Dostoyevsky brings me back to life.
He pops up everywhere –
waving the flag, urging me on.
How he does it, I don’t know.
From time to time, I hear his voice
but when I look around, he turns away
reaching for his pen
from frozen steppes; his winter sheets
the tree-lined streets of St. Petersburg.
Then he is silent, intent, all ears:
as if, out of his wintry depths
he hears me too, urging him on.
From time to time, I look out my window
but there are only waves, trees
a clocktower and some ships.
I see no sign of him but meet his voice
in the sounds of the street:
in the workers’ talk, the factory whistle
and a ship’s horn booming in from the deep.
Note: The above piece has previously appeared in The Anthology of the 13th
Austin International Poetry Festival, 2005.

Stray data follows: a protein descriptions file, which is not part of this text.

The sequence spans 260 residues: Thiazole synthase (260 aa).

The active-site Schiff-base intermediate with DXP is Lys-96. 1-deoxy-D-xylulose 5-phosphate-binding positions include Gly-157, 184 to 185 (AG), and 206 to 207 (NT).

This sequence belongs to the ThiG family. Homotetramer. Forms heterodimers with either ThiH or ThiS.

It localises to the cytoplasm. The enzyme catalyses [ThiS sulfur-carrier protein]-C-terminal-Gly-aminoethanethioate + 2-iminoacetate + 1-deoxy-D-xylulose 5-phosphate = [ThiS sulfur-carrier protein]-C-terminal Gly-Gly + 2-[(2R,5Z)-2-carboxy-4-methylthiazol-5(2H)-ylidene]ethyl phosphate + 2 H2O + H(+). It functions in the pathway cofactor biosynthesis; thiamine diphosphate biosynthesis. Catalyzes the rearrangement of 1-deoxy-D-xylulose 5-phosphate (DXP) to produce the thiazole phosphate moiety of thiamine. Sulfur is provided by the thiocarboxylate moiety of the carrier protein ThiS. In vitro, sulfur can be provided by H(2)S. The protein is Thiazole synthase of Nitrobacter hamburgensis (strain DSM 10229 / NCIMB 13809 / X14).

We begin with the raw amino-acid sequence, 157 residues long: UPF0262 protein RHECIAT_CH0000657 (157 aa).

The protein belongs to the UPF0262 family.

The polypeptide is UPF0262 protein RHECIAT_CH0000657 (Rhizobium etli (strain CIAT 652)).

Strindberg for Lunch
after Karin Bellman & Karl Stead
Strindberg has come over for lunch.
Naturally, we're delighted but
he looks tired and hungry
and sports a one-day beard.
I ask him what's up.
He looks at me with
pale blue eyes
shrugs his shoulders -
"Nothing," he whispers
I try to cheer him up and
set him down at the table
to a smorgasbord feast:
crayfish, salad, pickled herring
topped off with a bottle of aquavit.
his eyes light up the room
he licks his lips and loosens his tie
and points to his friend, Ibsen,
his nose pressed to the window
still in the snow, waiting outside.